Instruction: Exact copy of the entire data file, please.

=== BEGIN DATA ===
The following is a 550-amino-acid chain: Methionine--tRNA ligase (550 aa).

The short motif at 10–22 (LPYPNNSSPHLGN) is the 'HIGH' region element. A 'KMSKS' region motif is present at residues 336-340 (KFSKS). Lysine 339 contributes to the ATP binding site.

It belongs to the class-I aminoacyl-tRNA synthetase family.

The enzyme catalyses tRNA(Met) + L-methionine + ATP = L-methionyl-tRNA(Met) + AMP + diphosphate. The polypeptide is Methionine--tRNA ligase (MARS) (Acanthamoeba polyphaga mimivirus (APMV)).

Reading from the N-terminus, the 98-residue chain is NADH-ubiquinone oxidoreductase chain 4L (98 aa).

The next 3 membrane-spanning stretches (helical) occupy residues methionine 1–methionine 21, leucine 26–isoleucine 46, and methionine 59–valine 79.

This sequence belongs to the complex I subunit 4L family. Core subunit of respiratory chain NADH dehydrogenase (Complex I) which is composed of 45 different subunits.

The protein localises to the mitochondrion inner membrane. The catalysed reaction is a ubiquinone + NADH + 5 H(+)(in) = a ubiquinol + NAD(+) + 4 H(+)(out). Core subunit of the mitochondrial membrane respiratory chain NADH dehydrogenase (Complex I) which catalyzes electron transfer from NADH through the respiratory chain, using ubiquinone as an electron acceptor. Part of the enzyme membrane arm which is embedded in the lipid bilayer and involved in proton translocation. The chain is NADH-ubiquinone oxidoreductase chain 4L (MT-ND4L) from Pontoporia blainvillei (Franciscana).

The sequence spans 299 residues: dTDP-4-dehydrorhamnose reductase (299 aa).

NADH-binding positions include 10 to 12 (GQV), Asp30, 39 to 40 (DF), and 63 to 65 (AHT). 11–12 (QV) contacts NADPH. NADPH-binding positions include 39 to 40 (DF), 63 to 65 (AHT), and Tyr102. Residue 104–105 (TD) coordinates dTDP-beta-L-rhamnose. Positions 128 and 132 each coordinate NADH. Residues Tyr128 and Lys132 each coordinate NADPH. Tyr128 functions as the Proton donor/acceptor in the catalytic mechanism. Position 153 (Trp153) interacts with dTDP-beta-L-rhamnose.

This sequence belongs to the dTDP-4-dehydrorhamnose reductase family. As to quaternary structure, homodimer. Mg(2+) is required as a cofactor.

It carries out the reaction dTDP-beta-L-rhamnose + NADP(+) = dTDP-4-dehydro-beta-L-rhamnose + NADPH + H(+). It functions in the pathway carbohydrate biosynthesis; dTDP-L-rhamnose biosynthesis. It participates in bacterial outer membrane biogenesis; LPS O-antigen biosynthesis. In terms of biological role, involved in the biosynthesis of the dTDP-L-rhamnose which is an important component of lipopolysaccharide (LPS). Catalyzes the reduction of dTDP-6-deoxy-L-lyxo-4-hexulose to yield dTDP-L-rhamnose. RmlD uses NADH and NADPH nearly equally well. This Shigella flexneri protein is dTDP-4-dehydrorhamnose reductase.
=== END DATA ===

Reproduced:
The following is a 550-amino-acid chain: Methionine--tRNA ligase (550 aa).

The short motif at 10–22 (LPYPNNSSPHLGN) is the 'HIGH' region element. A 'KMSKS' region motif is present at residues 336-340 (KFSKS). Lysine 339 contributes to the ATP binding site.

It belongs to the class-I aminoacyl-tRNA synthetase family.

The enzyme catalyses tRNA(Met) + L-methionine + ATP = L-methionyl-tRNA(Met) + AMP + diphosphate. The polypeptide is Methionine--tRNA ligase (MARS) (Acanthamoeba polyphaga mimivirus (APMV)).

Reading from the N-terminus, the 98-residue chain is NADH-ubiquinone oxidoreductase chain 4L (98 aa).

The next 3 membrane-spanning stretches (helical) occupy residues methionine 1–methionine 21, leucine 26–isoleucine 46, and methionine 59–valine 79.

This sequence belongs to the complex I subunit 4L family. Core subunit of respiratory chain NADH dehydrogenase (Complex I) which is composed of 45 different subunits.

The protein localises to the mitochondrion inner membrane. The catalysed reaction is a ubiquinone + NADH + 5 H(+)(in) = a ubiquinol + NAD(+) + 4 H(+)(out). Core subunit of the mitochondrial membrane respiratory chain NADH dehydrogenase (Complex I) which catalyzes electron transfer from NADH through the respiratory chain, using ubiquinone as an electron acceptor. Part of the enzyme membrane arm which is embedded in the lipid bilayer and involved in proton translocation. The chain is NADH-ubiquinone oxidoreductase chain 4L (MT-ND4L) from Pontoporia blainvillei (Franciscana).

The sequence spans 299 residues: dTDP-4-dehydrorhamnose reductase (299 aa).

NADH-binding positions include 10 to 12 (GQV), Asp30, 39 to 40 (DF), and 63 to 65 (AHT). 11–12 (QV) contacts NADPH. NADPH-binding positions include 39 to 40 (DF), 63 to 65 (AHT), and Tyr102. Residue 104–105 (TD) coordinates dTDP-beta-L-rhamnose. Positions 128 and 132 each coordinate NADH. Residues Tyr128 and Lys132 each coordinate NADPH. Tyr128 functions as the Proton donor/acceptor in the catalytic mechanism. Position 153 (Trp153) interacts with dTDP-beta-L-rhamnose.

This sequence belongs to the dTDP-4-dehydrorhamnose reductase family. As to quaternary structure, homodimer. Mg(2+) is required as a cofactor.

It carries out the reaction dTDP-beta-L-rhamnose + NADP(+) = dTDP-4-dehydro-beta-L-rhamnose + NADPH + H(+). It functions in the pathway carbohydrate biosynthesis; dTDP-L-rhamnose biosynthesis. It participates in bacterial outer membrane biogenesis; LPS O-antigen biosynthesis. In terms of biological role, involved in the biosynthesis of the dTDP-L-rhamnose which is an important component of lipopolysaccharide (LPS). Catalyzes the reduction of dTDP-6-deoxy-L-lyxo-4-hexulose to yield dTDP-L-rhamnose. RmlD uses NADH and NADPH nearly equally well. This Shigella flexneri protein is dTDP-4-dehydrorhamnose reductase.